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Tweeting the good news (Tweevangelism)

Tweeting the good news (Tweevangelism)

By Walker Adams

I love Facebook. It is a great way for me to keep track of what is going on with my friends, find out who has a birthday, and see my cousins vacation pictures. As much as I love Facebook, I think I love Twitter more. Twitter brings me a constant source of news and information. It allows me to have conversations with people I may have met only once, or people I have never met at all (which is how this article even came about). What I love most about Twitter though is that following trending topics enables me to see what is going on around the world, and gives me a glimpse into what people around me think is important (or not). In short, it keeps me in touch with society.

Presiding Bishop Katharine Jefferts Schori was in our diocese (West Missouri) this week to celebrate the centennial celebration feast day of one of our parishes, St. Andrew’s. She preached about St. Andrew, evangelism, and compared various fishing techniques to spreading the gospel, encouraging us to find what bait attracts us and use it to fish for others. While I loved her sermon, and wholeheartedly agree with her, I fear we as Episcopalians spend less time fishing and more time keeping the aquarium.

Let me explain. Over the course of the last few days as I have been reflecting on the words of our Presiding Bishop in comparison to Bishop Kirk Smith’s sermon “Digital Bishop”. As a young Episcopalian I am disheartened, and not surprised, at statements like “80% of people looking for a church to attend for the first time, go to the internet, and yet only 20% of Episcopal churches have an active and up-to-date website.” or that “Of the 110 active bishops in this country, only six are on Twitter.” (Although I think Twitter informed me that a few have joined since this sermon was preached, thanks be to God). Growing up in a digital age with a digital mind frame, I do not understand why the church would attend to current culture from the pulpit and preach the gospel as it relates to war in the Middle East, or the greed and need associated with this time of year, but will not take the step to log into Twitter and hashtag #BlackFriday. I understand sometimes the aquarium needs attention, but eventually it also needs fish, and it seems foolish for us to wait for them to jump into our Episcopal tank.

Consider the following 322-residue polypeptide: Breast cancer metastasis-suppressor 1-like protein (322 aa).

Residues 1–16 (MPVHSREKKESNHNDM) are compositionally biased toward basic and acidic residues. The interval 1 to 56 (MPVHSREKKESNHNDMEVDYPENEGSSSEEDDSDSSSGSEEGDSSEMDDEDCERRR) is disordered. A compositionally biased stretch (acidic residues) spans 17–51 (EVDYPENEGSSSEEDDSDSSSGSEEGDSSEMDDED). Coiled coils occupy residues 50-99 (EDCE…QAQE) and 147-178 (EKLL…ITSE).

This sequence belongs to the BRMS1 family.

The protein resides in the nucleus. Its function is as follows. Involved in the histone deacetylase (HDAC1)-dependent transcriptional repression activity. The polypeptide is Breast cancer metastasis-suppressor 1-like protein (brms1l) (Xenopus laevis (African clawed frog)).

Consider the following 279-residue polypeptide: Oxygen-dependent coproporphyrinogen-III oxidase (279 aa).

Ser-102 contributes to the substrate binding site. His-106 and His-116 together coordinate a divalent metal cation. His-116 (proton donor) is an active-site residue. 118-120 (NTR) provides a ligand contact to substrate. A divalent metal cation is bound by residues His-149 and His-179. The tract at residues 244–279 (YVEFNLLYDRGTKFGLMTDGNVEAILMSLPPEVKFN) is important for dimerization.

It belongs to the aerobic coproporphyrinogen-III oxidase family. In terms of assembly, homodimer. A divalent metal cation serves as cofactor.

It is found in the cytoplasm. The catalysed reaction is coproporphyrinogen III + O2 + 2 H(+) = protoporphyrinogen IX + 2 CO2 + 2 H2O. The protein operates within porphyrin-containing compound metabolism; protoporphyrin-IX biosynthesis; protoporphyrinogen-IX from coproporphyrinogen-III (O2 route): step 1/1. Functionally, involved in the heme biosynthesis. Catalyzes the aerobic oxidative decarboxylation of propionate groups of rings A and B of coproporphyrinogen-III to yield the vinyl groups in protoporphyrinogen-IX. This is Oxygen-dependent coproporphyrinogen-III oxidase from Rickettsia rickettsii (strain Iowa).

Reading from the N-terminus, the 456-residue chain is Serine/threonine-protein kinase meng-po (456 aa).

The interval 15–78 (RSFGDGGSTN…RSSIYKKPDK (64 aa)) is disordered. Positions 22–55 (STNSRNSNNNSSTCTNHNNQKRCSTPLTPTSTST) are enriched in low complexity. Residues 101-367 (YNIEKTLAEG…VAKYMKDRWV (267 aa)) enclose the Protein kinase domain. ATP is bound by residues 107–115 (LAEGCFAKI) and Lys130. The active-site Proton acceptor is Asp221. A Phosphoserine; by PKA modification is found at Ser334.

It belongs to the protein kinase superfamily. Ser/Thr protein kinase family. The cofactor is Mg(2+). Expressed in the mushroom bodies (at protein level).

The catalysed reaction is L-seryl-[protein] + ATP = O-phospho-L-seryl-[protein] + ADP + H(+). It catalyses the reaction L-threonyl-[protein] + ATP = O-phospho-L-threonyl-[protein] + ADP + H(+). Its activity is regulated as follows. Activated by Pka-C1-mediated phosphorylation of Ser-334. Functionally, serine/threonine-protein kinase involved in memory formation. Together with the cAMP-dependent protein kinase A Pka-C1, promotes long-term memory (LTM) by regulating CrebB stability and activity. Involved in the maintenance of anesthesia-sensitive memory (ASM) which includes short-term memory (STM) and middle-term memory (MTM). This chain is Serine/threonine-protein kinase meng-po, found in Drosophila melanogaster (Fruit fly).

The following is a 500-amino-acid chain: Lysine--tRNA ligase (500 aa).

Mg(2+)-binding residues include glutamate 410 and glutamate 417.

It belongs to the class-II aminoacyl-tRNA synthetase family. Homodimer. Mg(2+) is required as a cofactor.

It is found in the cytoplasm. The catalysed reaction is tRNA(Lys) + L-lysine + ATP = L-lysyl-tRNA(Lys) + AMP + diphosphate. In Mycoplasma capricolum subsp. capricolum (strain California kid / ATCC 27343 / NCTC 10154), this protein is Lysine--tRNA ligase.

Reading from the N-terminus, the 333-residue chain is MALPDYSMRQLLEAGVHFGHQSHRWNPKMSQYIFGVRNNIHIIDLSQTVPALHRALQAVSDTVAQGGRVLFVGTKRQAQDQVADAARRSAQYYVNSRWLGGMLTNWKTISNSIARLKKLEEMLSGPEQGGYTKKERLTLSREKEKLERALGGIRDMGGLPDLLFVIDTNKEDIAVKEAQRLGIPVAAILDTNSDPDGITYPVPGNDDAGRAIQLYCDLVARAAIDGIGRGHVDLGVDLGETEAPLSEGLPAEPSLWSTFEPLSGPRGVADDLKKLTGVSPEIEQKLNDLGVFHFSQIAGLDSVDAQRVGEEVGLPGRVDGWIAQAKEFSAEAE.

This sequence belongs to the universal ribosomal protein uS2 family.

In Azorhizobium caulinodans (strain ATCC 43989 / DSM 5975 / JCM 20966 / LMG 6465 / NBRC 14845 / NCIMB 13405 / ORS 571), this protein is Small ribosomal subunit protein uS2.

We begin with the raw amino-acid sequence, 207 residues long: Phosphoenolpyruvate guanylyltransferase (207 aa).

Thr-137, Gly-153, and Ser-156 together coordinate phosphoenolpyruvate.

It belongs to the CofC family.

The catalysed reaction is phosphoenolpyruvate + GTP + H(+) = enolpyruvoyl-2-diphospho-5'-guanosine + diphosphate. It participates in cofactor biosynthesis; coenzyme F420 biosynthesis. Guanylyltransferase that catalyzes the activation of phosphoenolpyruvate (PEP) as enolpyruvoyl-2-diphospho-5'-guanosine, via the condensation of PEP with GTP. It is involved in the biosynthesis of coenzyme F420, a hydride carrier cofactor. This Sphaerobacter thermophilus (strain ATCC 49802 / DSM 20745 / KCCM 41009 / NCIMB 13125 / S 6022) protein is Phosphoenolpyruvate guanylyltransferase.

So, my challenge to the church during advent is this: don’t waste your Advent waiting for Mary to give birth to Jesus. Instead, make your faith incarnate right here, right now. Log into Twitter, find a trending topic, and preach the gospel in an ocean where the fish are. Will you proclaim by word, tweet, and example the Good News in Christ Jesus?

Walker Adams (@walkeradams1) is a senior music education major at The Conservatory of Music at the University of Missouri at Kansas City. He is a member of St. Paul’s Episcopal Church and Day School (@StPaulsKCMO) in The Diocese of West Missouri.


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Ann Fontaine

Thanks Gary – this is really helpful — sometimes learning new tech gets overwhelming to me even tho I know it is important.